Allen Tate is a songwriter and vocalist, up until now best known as the male singer in orchestral-pop collective San Fermin, but now a solo artist in his own right. His debut album, Sleepwalker, was produced by San Fermin band-leader, Ellis Ludwig-Leone, and features contributions from band mates, Michael Hanf (drums) and Tyler McDiarmid (guitar).
Fans of his work with San Fermin will be pleased to hear his powerful barritone voice remains front and centre in his solo music. Musically Allen’s own compositions are more stripped back affairs, building for the most part around a pallet of synth textures, layered, textural guitar lines and fairly straight-forward rocky drum beats.
Allen is, like so many other musicians, based out of Brooklyn. The most populous of New York’s five boroughs, Brooklyn is home to over two and a half million residents. Up until 1898, Brooklyn was a city in it’s own right, until the new Municipal Charter of “Greater New York”, which saw Brooklyn consolidated with the other cities, boroughs, and counties that form the modern day New York. Following a period of gentrification and housing price booms, Brooklyn is now considered New York’s hipster-enclave, and it unsurprisingly has a thriving music scene, giving the world artists such as Grizzly Bear, Pill and The Fiery Furnaces.
Work on Sleepwalker began back in 2014, when Allen spent a three week stint in Copenhagen following a tour of Europe with San Fermin. Sleepwalker is due out October 28th via Votiv Music.
Discussing the inspiration behind Sleepwalker, Allen has suggested it is a collection of explorations of a variety of types of loneliness, be it, “physically alone, or feeling estranged, or alone like it’s all up to you.” Sleepwalker certainly taps into that feeling; it seems to exist in brooding back alleys, seedy underworlds and a cloud of permanent fog, rarely, if ever, permeated by the slightest glimpse of sunlight. Combined with the somewhat 1980’s tinged synthesisers, you’d be forgiven for thinking it’s a concept album based around Blade Runner.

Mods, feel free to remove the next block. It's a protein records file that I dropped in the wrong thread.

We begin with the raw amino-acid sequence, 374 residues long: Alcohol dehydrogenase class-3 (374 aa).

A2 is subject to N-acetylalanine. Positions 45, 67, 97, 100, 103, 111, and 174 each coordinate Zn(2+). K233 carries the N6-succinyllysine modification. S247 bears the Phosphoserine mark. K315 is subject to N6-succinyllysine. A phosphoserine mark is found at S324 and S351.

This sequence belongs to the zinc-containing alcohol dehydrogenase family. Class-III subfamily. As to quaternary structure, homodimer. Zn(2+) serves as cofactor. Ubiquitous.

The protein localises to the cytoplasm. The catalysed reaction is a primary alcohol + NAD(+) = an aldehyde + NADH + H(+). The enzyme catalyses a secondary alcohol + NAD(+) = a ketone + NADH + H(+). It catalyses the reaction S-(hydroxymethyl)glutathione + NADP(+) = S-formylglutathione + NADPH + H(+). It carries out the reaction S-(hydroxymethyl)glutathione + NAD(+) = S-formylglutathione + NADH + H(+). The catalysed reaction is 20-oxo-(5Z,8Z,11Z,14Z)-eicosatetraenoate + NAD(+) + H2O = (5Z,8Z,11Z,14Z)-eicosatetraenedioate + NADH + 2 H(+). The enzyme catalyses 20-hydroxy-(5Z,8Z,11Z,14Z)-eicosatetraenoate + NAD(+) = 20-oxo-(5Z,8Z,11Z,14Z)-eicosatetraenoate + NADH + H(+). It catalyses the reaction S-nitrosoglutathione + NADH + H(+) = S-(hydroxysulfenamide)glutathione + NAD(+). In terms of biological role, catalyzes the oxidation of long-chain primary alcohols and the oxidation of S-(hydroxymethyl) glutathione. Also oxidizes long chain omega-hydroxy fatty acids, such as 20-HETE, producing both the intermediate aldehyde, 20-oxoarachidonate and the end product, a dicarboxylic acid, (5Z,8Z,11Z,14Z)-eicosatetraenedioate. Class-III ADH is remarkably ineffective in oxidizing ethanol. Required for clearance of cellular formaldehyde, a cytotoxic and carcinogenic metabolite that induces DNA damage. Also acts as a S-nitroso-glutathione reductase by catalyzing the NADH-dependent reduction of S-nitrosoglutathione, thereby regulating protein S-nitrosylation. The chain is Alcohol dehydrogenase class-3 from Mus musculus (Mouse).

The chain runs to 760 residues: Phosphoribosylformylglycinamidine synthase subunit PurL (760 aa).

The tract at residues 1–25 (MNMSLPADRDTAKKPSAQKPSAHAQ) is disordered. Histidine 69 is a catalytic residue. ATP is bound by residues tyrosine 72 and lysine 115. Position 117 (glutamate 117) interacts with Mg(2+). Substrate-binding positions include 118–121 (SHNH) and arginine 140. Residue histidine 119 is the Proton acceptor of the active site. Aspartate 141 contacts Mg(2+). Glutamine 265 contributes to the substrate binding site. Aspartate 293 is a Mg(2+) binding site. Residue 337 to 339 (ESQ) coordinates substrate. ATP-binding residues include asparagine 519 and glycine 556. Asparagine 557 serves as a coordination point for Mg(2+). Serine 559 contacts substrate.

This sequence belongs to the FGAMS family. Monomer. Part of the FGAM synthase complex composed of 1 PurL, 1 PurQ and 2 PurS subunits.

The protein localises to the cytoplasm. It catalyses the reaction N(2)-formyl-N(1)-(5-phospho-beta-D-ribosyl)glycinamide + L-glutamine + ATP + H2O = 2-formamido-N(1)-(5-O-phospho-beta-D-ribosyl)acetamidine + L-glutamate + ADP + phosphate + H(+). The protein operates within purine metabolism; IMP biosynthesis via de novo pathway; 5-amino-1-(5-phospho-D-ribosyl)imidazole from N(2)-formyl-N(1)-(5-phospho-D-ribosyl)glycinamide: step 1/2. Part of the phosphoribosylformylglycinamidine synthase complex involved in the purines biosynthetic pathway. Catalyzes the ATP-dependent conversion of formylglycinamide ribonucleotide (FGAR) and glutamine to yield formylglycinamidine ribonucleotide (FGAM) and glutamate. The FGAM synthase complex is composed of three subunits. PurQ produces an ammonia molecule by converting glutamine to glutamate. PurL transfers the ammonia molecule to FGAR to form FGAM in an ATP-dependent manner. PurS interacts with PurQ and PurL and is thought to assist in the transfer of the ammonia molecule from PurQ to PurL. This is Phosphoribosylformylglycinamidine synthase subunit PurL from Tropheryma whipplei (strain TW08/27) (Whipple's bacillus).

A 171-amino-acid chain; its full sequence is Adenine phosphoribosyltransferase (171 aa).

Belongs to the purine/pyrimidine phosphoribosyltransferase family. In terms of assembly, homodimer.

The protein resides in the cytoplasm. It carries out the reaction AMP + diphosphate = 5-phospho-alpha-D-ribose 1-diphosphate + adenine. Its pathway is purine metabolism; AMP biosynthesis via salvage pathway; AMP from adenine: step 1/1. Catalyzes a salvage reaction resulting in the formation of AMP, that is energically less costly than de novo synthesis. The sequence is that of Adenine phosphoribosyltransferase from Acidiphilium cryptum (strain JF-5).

For the most part the tracks stick to a similar formula, heavy, almost post-rock guitars, cut through with burbling synth textures, creating rich musical backdrops, for Allen’s powerful vocal, pitched somewhere between Mark Kozelek and Bill Callahan. Tracks like Wrapped Up, CPH and I Don’t Think About It are masterpieces in gloomy maudlin, indie-rock, the latter in particular brings to mind the likes of Editors or the most downbeat moments of New Order.
The most interesting moments here are when Allen gently shifts the basic ideas. Don’t Choke, with it’s stunning choral backing, is a tale of soulless bodies stumbling through the night in search of anyone to share their warmth with. Opening track, Aliens, is a rapidly shifting soundscape, military drums and synth swells are cut through by jarring guitars that nod to Nine Inch Nails, before it gently moves towards a beautiful instrumental outro, which brings to mind Mogwai’s stunning soundtrack to Les Revenants.
Best of all is recent single, YDNF (Young Dumb Numb Fun), a fairly straight forward electronic-indie song, reminiscent of Stars. It’s a brilliantly hazy youth anthem, with an immensely hooky chorus. Lyrically it’s about that universal feeling of being stuck on your own for too long, to the point of wanting to do absolutely anything just to see another person, but in it’s universal simplicity it hits on something rather magic, put simply it’s a stunningly good pop song
Sleepwalker is perhaps a tad one-paced and somehow the brooding, melancholy feels a little put on. Still it’s an impressive start and once Allen finds his own sound, and his own voice, you feel there’s the making of a huge talent.
Sleepwalker is out October 28th via Votiv Music. Click HERE for all upcoming Allen Tate shows.